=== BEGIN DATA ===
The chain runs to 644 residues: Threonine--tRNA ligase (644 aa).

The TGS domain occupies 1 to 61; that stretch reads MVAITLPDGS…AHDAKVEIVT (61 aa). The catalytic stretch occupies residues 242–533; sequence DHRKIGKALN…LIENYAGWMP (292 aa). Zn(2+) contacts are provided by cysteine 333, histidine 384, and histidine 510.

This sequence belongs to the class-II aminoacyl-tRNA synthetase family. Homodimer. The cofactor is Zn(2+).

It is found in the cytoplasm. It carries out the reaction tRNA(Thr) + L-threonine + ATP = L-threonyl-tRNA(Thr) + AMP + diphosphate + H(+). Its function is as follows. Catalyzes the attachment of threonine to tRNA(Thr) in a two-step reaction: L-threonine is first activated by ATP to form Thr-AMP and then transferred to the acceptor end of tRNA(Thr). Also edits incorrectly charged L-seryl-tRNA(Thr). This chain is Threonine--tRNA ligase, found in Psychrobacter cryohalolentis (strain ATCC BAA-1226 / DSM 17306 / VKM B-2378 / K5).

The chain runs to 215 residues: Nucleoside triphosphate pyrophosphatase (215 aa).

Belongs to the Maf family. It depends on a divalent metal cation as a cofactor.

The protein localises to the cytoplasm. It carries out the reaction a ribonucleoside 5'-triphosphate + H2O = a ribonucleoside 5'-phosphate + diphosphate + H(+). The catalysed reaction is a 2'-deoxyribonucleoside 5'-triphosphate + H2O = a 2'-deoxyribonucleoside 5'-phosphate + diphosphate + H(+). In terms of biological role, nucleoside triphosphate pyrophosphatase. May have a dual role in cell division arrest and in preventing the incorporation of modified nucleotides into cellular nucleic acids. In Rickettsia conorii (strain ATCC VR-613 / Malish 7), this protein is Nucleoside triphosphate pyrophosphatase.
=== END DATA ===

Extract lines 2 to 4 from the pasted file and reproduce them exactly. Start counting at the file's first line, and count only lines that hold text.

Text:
The TGS domain occupies 1 to 61; that stretch reads MVAITLPDGS…AHDAKVEIVT (61 aa). The catalytic stretch occupies residues 242–533; sequence DHRKIGKALN…LIENYAGWMP (292 aa). Zn(2+) contacts are provided by cysteine 333, histidine 384, and histidine 510.

This sequence belongs to the class-II aminoacyl-tRNA synthetase family. Homodimer. The cofactor is Zn(2+).

It is found in the cytoplasm. It carries out the reaction tRNA(Thr) + L-threonine + ATP = L-threonyl-tRNA(Thr) + AMP + diphosphate + H(+). Its function is as follows. Catalyzes the attachment of threonine to tRNA(Thr) in a two-step reaction: L-threonine is first activated by ATP to form Thr-AMP and then transferred to the acceptor end of tRNA(Thr). Also edits incorrectly charged L-seryl-tRNA(Thr). This chain is Threonine--tRNA ligase, found in Psychrobacter cryohalolentis (strain ATCC BAA-1226 / DSM 17306 / VKM B-2378 / K5).